David Murray, a former Caribbean wicketkeeper-batter, dies.

David Murray, a former Caribbean wicketkeeper-batter, dies. During his playing career, David Murray had conduct problems for which he was also on the verge of being expell from the 1975–76 Australia tour.

Former West Indies wicketkeeper-batsman David Murray went away on Saturday, November 26, outside his Bridgetown home, which is sad news. He was 72. During his playing career, Murray was renown for his superb glovework behind the wickets. And is consider as one of the finest stumpers in the annals of Caribbean cricket.

Between 1973 and 1982, Murray only participate in 19 Test matches and 10 One Day Internationals, although having all the qualities require to be a successful wicketkeeper in international cricket.

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David Murray, a legend in the West Indies, has gone.

Murray grew up playing cricket since his father Everton Weekes was a great West Indian batter. Even David Murray’s son Ricky Hoyte participated in the sport for Barbados in the 1990s as a wicketkeeper batter.

Murray was a very gift gloveman, but his drug abuse eventually overcame him, and as a result, he was also on the verge of being pull from the 1975–76 Australia tour. However, the team management decided to change their mind only after Lance Gibbs’ intervention.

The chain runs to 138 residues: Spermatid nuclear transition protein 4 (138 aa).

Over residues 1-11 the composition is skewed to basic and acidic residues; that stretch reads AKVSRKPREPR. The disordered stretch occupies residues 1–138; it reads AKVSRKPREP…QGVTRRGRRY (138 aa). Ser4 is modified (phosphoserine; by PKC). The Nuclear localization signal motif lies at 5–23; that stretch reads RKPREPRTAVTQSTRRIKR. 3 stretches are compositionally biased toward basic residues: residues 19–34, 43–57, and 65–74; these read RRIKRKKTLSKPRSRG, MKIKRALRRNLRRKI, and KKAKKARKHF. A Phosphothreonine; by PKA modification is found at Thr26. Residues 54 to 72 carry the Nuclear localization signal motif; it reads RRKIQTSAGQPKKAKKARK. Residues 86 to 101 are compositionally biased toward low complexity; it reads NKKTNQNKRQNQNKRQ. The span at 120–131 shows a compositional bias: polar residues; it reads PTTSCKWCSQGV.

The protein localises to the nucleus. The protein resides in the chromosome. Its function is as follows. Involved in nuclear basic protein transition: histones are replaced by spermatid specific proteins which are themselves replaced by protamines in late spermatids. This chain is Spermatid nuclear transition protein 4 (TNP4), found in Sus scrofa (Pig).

According to rumors, Murray smoked cigarettes and used marijuana from a young age. Later in his international cricketing career, he developed a cocaine addiction.

The late cricketer was obliged to join the West Indies rebel trips to South Africa due to a lack of possibilities to play for his country, and he was dealt a severe blow when he was given a lifelong ban in 1983.

Due to his careless lifestyle and decision to leave the national cricket team, he was force to live in abject poverty in Bridgetown without a source of income and was unable to find a stable job to help him make ends meet.

His health reportedly continued to deteriorate as a result of his extensive drug use and smoking. Murray achieved a double century in first-class cricket in addition to three half-centuries in 19 Test matches.

Read also: Tim Southee is the fifth New Zealand cricketer to achieve this feat in one-day internationals.

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